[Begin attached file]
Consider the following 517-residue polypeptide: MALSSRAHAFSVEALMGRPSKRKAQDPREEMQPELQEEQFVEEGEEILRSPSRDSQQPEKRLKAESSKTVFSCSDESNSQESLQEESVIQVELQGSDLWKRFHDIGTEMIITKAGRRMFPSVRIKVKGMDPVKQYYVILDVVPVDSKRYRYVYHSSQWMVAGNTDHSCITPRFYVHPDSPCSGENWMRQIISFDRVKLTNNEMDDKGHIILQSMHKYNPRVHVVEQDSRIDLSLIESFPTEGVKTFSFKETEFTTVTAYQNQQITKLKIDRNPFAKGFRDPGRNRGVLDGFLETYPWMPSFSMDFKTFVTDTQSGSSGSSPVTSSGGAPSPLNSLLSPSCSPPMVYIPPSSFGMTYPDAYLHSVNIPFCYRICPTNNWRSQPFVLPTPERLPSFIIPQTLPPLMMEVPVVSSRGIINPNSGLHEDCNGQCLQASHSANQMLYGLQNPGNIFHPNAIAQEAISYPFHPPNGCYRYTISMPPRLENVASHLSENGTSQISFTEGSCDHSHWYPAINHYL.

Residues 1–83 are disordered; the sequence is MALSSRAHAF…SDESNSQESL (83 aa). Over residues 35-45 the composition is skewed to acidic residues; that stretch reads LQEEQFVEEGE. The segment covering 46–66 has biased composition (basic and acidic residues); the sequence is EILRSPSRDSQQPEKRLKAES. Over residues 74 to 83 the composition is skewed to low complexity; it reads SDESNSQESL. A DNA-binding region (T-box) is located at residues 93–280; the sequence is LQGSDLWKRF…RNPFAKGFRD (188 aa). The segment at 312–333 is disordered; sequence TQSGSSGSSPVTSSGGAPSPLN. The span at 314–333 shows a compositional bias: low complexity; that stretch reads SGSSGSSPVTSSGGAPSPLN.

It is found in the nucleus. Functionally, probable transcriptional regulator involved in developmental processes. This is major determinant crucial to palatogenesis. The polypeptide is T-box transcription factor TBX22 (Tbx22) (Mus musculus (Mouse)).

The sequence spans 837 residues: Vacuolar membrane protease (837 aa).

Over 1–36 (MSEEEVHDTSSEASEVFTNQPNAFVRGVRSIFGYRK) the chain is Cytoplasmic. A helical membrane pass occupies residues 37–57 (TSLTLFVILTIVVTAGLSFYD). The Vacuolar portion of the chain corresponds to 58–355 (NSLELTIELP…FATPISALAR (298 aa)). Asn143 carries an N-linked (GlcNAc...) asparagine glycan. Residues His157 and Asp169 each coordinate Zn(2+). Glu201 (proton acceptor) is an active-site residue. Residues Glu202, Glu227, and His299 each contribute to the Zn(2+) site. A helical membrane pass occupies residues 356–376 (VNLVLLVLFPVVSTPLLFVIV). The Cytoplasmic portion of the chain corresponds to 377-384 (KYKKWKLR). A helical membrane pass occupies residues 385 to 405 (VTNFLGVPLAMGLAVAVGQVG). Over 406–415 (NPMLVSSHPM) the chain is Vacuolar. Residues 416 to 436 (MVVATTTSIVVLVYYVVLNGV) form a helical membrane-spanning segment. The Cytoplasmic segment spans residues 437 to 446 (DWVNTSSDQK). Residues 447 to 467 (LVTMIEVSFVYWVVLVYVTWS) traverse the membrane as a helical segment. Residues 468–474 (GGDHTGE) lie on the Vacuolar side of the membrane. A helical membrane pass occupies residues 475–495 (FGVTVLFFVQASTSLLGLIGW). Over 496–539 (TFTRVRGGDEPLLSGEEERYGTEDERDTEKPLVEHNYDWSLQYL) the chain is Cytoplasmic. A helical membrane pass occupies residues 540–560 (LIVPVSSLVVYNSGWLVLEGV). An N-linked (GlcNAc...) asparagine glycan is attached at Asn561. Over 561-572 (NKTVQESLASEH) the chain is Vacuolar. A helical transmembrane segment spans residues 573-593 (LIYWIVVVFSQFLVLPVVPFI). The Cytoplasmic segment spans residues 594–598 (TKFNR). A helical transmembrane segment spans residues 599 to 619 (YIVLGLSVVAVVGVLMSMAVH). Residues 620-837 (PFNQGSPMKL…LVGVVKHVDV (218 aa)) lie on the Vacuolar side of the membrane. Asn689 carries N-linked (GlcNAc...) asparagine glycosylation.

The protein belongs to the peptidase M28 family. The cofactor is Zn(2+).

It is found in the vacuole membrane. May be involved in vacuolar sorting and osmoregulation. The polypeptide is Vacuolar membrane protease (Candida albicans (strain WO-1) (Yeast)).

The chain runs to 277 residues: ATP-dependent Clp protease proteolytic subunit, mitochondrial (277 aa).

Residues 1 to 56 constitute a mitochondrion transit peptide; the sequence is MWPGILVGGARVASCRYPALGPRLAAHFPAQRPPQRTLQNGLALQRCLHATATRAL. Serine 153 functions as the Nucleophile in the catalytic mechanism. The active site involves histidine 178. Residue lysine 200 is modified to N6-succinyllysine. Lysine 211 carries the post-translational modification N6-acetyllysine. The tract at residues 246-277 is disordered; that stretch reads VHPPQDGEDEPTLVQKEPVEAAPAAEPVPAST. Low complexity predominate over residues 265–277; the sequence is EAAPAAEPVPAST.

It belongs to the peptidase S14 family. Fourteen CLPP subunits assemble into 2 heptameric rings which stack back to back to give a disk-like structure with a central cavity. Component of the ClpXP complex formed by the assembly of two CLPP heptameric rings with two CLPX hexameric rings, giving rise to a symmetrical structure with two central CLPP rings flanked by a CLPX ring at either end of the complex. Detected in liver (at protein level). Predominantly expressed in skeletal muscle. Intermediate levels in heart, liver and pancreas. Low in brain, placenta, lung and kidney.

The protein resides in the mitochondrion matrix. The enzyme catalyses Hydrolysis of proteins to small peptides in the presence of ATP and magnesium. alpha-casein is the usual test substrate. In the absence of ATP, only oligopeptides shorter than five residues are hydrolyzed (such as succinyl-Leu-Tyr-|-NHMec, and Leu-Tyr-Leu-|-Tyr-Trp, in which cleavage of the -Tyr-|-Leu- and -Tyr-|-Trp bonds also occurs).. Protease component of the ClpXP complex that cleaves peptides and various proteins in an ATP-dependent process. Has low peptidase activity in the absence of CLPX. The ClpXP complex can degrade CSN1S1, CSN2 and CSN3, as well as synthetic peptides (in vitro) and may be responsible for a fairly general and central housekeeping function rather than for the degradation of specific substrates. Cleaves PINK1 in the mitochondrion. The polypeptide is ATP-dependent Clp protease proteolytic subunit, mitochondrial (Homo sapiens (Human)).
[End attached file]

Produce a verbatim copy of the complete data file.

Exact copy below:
Consider the following 517-residue polypeptide: MALSSRAHAFSVEALMGRPSKRKAQDPREEMQPELQEEQFVEEGEEILRSPSRDSQQPEKRLKAESSKTVFSCSDESNSQESLQEESVIQVELQGSDLWKRFHDIGTEMIITKAGRRMFPSVRIKVKGMDPVKQYYVILDVVPVDSKRYRYVYHSSQWMVAGNTDHSCITPRFYVHPDSPCSGENWMRQIISFDRVKLTNNEMDDKGHIILQSMHKYNPRVHVVEQDSRIDLSLIESFPTEGVKTFSFKETEFTTVTAYQNQQITKLKIDRNPFAKGFRDPGRNRGVLDGFLETYPWMPSFSMDFKTFVTDTQSGSSGSSPVTSSGGAPSPLNSLLSPSCSPPMVYIPPSSFGMTYPDAYLHSVNIPFCYRICPTNNWRSQPFVLPTPERLPSFIIPQTLPPLMMEVPVVSSRGIINPNSGLHEDCNGQCLQASHSANQMLYGLQNPGNIFHPNAIAQEAISYPFHPPNGCYRYTISMPPRLENVASHLSENGTSQISFTEGSCDHSHWYPAINHYL.

Residues 1–83 are disordered; the sequence is MALSSRAHAF…SDESNSQESL (83 aa). Over residues 35-45 the composition is skewed to acidic residues; that stretch reads LQEEQFVEEGE. The segment covering 46–66 has biased composition (basic and acidic residues); the sequence is EILRSPSRDSQQPEKRLKAES. Over residues 74 to 83 the composition is skewed to low complexity; it reads SDESNSQESL. A DNA-binding region (T-box) is located at residues 93–280; the sequence is LQGSDLWKRF…RNPFAKGFRD (188 aa). The segment at 312–333 is disordered; sequence TQSGSSGSSPVTSSGGAPSPLN. The span at 314–333 shows a compositional bias: low complexity; that stretch reads SGSSGSSPVTSSGGAPSPLN.

It is found in the nucleus. Functionally, probable transcriptional regulator involved in developmental processes. This is major determinant crucial to palatogenesis. The polypeptide is T-box transcription factor TBX22 (Tbx22) (Mus musculus (Mouse)).

The sequence spans 837 residues: Vacuolar membrane protease (837 aa).

Over 1–36 (MSEEEVHDTSSEASEVFTNQPNAFVRGVRSIFGYRK) the chain is Cytoplasmic. A helical membrane pass occupies residues 37–57 (TSLTLFVILTIVVTAGLSFYD). The Vacuolar portion of the chain corresponds to 58–355 (NSLELTIELP…FATPISALAR (298 aa)). Asn143 carries an N-linked (GlcNAc...) asparagine glycan. Residues His157 and Asp169 each coordinate Zn(2+). Glu201 (proton acceptor) is an active-site residue. Residues Glu202, Glu227, and His299 each contribute to the Zn(2+) site. A helical membrane pass occupies residues 356–376 (VNLVLLVLFPVVSTPLLFVIV). The Cytoplasmic portion of the chain corresponds to 377-384 (KYKKWKLR). A helical membrane pass occupies residues 385 to 405 (VTNFLGVPLAMGLAVAVGQVG). Over 406–415 (NPMLVSSHPM) the chain is Vacuolar. Residues 416 to 436 (MVVATTTSIVVLVYYVVLNGV) form a helical membrane-spanning segment. The Cytoplasmic segment spans residues 437 to 446 (DWVNTSSDQK). Residues 447 to 467 (LVTMIEVSFVYWVVLVYVTWS) traverse the membrane as a helical segment. Residues 468–474 (GGDHTGE) lie on the Vacuolar side of the membrane. A helical membrane pass occupies residues 475–495 (FGVTVLFFVQASTSLLGLIGW). Over 496–539 (TFTRVRGGDEPLLSGEEERYGTEDERDTEKPLVEHNYDWSLQYL) the chain is Cytoplasmic. A helical membrane pass occupies residues 540–560 (LIVPVSSLVVYNSGWLVLEGV). An N-linked (GlcNAc...) asparagine glycan is attached at Asn561. Over 561-572 (NKTVQESLASEH) the chain is Vacuolar. A helical transmembrane segment spans residues 573-593 (LIYWIVVVFSQFLVLPVVPFI). The Cytoplasmic segment spans residues 594–598 (TKFNR). A helical transmembrane segment spans residues 599 to 619 (YIVLGLSVVAVVGVLMSMAVH). Residues 620-837 (PFNQGSPMKL…LVGVVKHVDV (218 aa)) lie on the Vacuolar side of the membrane. Asn689 carries N-linked (GlcNAc...) asparagine glycosylation.

The protein belongs to the peptidase M28 family. The cofactor is Zn(2+).

It is found in the vacuole membrane. May be involved in vacuolar sorting and osmoregulation. The polypeptide is Vacuolar membrane protease (Candida albicans (strain WO-1) (Yeast)).

The chain runs to 277 residues: ATP-dependent Clp protease proteolytic subunit, mitochondrial (277 aa).

Residues 1 to 56 constitute a mitochondrion transit peptide; the sequence is MWPGILVGGARVASCRYPALGPRLAAHFPAQRPPQRTLQNGLALQRCLHATATRAL. Serine 153 functions as the Nucleophile in the catalytic mechanism. The active site involves histidine 178. Residue lysine 200 is modified to N6-succinyllysine. Lysine 211 carries the post-translational modification N6-acetyllysine. The tract at residues 246-277 is disordered; that stretch reads VHPPQDGEDEPTLVQKEPVEAAPAAEPVPAST. Low complexity predominate over residues 265–277; the sequence is EAAPAAEPVPAST.

It belongs to the peptidase S14 family. Fourteen CLPP subunits assemble into 2 heptameric rings which stack back to back to give a disk-like structure with a central cavity. Component of the ClpXP complex formed by the assembly of two CLPP heptameric rings with two CLPX hexameric rings, giving rise to a symmetrical structure with two central CLPP rings flanked by a CLPX ring at either end of the complex. Detected in liver (at protein level). Predominantly expressed in skeletal muscle. Intermediate levels in heart, liver and pancreas. Low in brain, placenta, lung and kidney.

The protein resides in the mitochondrion matrix. The enzyme catalyses Hydrolysis of proteins to small peptides in the presence of ATP and magnesium. alpha-casein is the usual test substrate. In the absence of ATP, only oligopeptides shorter than five residues are hydrolyzed (such as succinyl-Leu-Tyr-|-NHMec, and Leu-Tyr-Leu-|-Tyr-Trp, in which cleavage of the -Tyr-|-Leu- and -Tyr-|-Trp bonds also occurs).. Protease component of the ClpXP complex that cleaves peptides and various proteins in an ATP-dependent process. Has low peptidase activity in the absence of CLPX. The ClpXP complex can degrade CSN1S1, CSN2 and CSN3, as well as synthetic peptides (in vitro) and may be responsible for a fairly general and central housekeeping function rather than for the degradation of specific substrates. Cleaves PINK1 in the mitochondrion. The polypeptide is ATP-dependent Clp protease proteolytic subunit, mitochondrial (Homo sapiens (Human)).